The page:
How Do You Know If You Really Can Afford Something?

How Do You Know if You Really Can Afford Something?

Smart Quiz: How Do You Know if You Really Can Afford Something?

  • Enough in Savings
  • Room on Credit Card
  • It Won’t Break You
  • Dedicated Savings

Answer: Dedicated Savings

(FinancialHealth.com) – We all see extras we’d like to buy from time to time, but bills and other financial obligations simply have to come first. While it’s not necessary to ignore every “want” on the list, it’s important to know it’s affordable. But how? The best way is to start a dedicated savings plan specifically for that item.

What is Dedicated Savings?

Major purchases, and sometimes even smaller ones, mean planning ahead. Dedicated savings is exactly that. It is the method of saving money dedicated to a particular purchase or goal — not just adding to a general rainy day fund.

How to Start Dedicated Saving

To get started, one has to know what they want, how much they need to obtain it, and more importantly, how much of their income they can dedicate to accomplishing this.

Trying to go on a vacation? Do some research to figure out how much airfare, accommodations, and food will cost. Don’t forget to budget for incidentals and souvenirs while on the road.

Buying a new television? Consider the cost, taxes and any new wiring that might be needed to get it to work properly. Consider all of the “extras” that will make the purchase complete when totaling up the actual cost.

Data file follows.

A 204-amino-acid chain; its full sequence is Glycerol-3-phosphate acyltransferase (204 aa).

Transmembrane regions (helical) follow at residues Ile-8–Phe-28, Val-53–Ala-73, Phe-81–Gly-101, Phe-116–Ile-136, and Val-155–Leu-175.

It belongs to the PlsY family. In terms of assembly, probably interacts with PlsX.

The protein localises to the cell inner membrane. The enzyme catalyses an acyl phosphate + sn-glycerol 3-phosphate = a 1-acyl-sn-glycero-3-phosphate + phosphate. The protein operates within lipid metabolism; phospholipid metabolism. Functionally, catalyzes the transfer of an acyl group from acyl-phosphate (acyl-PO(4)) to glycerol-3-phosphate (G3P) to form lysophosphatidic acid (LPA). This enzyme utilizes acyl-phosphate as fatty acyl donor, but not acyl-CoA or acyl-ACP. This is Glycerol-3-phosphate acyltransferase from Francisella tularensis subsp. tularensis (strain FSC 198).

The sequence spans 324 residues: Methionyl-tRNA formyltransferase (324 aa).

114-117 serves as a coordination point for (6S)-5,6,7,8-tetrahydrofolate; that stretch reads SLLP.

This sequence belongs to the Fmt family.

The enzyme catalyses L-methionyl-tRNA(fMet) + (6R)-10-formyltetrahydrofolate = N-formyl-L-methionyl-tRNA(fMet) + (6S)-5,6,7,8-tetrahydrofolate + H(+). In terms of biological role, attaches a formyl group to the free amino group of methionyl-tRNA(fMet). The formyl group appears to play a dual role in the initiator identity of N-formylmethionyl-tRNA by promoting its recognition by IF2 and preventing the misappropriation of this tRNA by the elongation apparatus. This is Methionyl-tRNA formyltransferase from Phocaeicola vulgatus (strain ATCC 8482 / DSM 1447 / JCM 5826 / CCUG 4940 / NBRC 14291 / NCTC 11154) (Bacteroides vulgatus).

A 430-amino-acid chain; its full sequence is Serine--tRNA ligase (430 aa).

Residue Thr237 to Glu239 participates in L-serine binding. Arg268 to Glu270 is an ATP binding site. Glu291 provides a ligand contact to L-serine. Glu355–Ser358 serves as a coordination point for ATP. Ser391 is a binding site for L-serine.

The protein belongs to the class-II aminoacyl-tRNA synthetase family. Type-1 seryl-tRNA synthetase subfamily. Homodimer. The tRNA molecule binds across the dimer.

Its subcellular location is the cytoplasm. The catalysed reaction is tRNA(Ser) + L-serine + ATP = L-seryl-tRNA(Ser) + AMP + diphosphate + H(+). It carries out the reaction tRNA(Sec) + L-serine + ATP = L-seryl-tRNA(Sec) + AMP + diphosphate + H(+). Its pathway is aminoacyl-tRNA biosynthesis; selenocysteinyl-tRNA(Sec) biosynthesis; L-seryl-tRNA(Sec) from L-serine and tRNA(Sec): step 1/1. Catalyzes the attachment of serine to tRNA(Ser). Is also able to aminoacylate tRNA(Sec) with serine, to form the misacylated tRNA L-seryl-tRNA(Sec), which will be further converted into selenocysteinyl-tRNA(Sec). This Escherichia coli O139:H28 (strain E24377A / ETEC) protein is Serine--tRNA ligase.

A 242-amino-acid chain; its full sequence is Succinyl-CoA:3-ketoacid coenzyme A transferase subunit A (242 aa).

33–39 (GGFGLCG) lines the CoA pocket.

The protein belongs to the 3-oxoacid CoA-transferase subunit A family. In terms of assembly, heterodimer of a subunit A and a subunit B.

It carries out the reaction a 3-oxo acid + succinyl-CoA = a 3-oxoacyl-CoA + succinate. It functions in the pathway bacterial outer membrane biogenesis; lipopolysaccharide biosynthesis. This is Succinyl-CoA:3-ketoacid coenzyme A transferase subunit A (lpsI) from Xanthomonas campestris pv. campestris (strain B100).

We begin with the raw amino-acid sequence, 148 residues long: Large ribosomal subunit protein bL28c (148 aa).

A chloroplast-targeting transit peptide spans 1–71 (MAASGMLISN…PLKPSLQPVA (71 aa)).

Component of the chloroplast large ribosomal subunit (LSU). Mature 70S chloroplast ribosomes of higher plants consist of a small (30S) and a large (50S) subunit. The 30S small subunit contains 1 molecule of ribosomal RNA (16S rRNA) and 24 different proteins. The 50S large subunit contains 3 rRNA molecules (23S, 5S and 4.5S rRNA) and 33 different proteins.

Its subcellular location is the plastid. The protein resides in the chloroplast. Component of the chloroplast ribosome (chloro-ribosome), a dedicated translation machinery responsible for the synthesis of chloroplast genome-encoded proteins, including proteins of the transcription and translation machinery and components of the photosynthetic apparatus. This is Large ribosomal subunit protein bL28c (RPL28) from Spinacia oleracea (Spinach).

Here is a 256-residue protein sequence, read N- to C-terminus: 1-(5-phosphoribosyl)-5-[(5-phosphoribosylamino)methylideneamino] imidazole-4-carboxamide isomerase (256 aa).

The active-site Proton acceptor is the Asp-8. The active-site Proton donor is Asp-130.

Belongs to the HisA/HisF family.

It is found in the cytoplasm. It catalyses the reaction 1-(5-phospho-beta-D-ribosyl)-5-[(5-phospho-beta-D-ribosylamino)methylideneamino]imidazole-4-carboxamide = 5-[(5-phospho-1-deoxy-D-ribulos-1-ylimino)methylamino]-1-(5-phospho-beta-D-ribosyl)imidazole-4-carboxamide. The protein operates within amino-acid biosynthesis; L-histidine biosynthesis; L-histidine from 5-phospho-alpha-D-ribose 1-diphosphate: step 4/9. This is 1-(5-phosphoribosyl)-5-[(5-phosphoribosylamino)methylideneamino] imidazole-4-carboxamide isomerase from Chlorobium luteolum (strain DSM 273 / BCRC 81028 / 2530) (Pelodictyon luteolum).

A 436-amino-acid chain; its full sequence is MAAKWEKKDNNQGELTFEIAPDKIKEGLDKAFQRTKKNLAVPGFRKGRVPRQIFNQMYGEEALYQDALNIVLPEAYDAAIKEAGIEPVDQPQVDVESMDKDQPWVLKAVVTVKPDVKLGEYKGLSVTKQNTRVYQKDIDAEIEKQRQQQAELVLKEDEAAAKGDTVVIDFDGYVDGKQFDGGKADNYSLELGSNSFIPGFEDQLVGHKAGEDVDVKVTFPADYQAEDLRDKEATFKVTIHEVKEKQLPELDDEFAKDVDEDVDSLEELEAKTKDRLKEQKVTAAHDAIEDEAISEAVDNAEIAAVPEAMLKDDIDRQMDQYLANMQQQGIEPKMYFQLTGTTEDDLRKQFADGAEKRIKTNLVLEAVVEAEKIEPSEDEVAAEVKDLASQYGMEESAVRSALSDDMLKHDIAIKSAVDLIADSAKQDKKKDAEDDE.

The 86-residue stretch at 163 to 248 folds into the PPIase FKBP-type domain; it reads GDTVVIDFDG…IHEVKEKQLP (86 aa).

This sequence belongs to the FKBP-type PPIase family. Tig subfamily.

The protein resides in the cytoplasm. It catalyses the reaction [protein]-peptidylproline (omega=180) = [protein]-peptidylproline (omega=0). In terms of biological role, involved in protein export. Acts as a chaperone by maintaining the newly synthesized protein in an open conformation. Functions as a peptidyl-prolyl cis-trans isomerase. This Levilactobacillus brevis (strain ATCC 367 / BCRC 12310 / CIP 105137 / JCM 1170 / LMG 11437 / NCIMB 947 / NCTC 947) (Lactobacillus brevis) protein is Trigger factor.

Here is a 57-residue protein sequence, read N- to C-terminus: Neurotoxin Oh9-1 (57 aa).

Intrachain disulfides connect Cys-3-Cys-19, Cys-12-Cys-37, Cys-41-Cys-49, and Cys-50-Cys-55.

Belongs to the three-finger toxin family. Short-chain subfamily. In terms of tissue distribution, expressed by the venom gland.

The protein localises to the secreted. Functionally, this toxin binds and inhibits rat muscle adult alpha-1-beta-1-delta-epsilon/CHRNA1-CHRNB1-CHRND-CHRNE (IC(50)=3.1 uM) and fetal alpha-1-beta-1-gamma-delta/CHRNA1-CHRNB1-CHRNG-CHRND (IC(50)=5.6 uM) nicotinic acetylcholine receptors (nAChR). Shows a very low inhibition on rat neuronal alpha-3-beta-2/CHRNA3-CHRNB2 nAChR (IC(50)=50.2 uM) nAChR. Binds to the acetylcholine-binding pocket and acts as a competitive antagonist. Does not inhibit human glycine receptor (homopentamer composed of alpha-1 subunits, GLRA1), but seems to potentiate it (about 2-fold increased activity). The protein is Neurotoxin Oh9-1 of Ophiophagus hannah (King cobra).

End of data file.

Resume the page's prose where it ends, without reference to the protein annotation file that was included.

Next, decide how much you can realistically dedicate to savings. Those following the 50/30/20 rule for distributing income are already putting 20% into savings. Can any of that money be earmarked for the expense in question?

Take a close look to see how much money you have to dedicate after you’ve paid your bills, debts and contributed to your regular savings. Would reducing the cable bill or cutting out the weekly take-out be enough to save towards your goal?

Create a Separate Savings Space

It’s not a good idea to put dedicated savings in with general savings. For big-ticket items, find a suitable bank that offers high-interest rates and other financial promotions on savings accounts and deposit the money there.

Keeping this money completely separate will reduce the urge to spend it when something more immediate comes up. For smaller purchases, something simpler might work just as well, like keeping cash in an envelope marked for its use.

The only way to be sure something is affordable is to plan, save and pay for it outright. A dedicated savings plan helps to set financial goals and achieve them over time so that affordability isn’t even a factor.

~Here’s to Your Financial Health!

Copyright 2020, FinancialHealth.net

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